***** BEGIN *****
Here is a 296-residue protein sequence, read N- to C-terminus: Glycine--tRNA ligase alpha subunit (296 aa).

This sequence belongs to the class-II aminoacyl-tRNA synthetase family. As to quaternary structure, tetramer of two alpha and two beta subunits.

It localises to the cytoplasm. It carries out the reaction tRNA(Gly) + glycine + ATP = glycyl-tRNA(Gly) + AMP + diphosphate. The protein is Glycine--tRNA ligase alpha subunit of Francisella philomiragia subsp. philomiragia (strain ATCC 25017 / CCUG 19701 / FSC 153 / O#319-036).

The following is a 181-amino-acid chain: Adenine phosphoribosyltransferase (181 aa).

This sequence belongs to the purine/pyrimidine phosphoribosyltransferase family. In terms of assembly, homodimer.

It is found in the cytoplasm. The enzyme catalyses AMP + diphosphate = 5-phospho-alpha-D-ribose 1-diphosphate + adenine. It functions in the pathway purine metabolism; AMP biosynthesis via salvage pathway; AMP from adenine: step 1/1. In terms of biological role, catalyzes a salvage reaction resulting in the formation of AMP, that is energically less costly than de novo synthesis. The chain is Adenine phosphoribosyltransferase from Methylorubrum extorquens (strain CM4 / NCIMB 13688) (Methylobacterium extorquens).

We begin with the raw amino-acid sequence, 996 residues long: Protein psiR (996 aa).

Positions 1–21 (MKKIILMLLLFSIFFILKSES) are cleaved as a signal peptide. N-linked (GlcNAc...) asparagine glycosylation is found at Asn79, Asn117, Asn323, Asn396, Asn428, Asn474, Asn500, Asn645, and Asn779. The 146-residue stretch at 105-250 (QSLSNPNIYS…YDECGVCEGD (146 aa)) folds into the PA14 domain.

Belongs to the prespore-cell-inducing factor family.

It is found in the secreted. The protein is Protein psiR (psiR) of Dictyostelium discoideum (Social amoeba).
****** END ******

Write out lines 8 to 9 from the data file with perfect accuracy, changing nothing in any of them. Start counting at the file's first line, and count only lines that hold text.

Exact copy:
Positions 1–21 (MKKIILMLLLFSIFFILKSES) are cleaved as a signal peptide. N-linked (GlcNAc...) asparagine glycosylation is found at Asn79, Asn117, Asn323, Asn396, Asn428, Asn474, Asn500, Asn645, and Asn779. The 146-residue stretch at 105-250 (QSLSNPNIYS…YDECGVCEGD (146 aa)) folds into the PA14 domain.

Belongs to the prespore-cell-inducing factor family.